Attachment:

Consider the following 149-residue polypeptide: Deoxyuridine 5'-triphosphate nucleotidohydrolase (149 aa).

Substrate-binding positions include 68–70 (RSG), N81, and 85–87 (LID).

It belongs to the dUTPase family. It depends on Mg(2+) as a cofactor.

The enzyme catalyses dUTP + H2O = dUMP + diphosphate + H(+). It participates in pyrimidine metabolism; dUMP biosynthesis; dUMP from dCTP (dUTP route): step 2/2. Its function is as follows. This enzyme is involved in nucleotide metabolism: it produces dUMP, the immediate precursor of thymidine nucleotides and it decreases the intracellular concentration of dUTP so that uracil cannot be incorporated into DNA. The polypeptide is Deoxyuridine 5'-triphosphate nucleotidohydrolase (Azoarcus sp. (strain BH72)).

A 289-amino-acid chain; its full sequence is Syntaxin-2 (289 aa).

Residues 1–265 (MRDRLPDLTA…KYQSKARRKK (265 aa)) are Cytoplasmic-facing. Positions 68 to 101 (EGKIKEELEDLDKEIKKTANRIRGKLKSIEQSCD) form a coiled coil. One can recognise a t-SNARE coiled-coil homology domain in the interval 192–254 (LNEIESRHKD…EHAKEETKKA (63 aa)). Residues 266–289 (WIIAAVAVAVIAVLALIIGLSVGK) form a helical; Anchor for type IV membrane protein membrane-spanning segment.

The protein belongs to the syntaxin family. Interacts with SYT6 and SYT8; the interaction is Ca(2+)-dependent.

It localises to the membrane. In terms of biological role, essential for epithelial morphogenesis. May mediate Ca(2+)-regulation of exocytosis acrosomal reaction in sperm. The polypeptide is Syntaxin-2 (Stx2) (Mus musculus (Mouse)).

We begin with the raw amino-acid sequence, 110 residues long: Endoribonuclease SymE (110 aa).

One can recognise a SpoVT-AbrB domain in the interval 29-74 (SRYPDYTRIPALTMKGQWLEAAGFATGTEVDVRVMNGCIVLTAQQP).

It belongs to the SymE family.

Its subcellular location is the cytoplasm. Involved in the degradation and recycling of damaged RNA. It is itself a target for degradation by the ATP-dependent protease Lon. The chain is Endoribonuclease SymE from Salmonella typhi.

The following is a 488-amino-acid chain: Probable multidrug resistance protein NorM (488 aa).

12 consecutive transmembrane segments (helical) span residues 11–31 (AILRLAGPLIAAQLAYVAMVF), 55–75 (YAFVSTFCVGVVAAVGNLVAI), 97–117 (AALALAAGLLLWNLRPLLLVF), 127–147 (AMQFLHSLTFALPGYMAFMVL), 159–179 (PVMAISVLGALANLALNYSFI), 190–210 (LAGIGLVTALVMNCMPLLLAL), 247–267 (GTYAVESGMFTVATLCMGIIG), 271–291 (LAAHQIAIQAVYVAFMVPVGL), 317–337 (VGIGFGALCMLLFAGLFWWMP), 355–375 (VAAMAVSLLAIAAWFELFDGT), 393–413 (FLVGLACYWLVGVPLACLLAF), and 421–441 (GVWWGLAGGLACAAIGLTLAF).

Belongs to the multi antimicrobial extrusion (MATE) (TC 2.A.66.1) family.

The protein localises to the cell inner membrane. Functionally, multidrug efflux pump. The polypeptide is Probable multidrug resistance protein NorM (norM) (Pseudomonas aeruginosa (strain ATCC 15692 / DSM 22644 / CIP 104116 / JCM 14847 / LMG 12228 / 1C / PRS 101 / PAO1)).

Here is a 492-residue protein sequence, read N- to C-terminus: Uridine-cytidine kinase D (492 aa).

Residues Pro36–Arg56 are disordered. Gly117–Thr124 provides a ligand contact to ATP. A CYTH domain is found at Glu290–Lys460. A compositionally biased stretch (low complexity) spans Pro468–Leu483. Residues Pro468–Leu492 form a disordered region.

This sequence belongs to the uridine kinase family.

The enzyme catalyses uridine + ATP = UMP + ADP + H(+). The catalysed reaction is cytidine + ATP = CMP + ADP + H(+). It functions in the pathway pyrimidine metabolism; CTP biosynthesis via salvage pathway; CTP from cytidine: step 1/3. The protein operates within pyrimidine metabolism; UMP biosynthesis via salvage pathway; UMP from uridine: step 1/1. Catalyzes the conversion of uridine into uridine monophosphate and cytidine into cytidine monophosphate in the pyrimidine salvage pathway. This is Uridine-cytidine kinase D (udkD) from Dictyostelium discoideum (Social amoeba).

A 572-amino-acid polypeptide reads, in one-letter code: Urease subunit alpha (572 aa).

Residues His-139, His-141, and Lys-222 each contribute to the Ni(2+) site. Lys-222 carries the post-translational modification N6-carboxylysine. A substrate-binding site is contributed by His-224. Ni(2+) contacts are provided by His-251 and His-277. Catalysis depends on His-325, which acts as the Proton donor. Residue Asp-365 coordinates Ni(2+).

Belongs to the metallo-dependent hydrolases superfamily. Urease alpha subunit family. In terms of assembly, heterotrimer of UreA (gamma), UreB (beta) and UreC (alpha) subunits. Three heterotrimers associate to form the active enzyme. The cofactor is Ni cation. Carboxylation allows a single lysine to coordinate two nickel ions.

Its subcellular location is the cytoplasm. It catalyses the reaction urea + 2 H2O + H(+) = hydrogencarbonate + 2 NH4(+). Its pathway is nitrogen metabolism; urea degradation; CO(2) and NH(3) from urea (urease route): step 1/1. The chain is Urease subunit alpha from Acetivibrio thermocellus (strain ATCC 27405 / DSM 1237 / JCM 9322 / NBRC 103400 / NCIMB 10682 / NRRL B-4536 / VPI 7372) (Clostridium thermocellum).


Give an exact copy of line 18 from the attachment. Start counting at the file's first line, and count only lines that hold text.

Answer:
Residues Pro36–Arg56 are disordered. Gly117–Thr124 provides a ligand contact to ATP. A CYTH domain is found at Glu290–Lys460. A compositionally biased stretch (low complexity) spans Pro468–Leu483. Residues Pro468–Leu492 form a disordered region.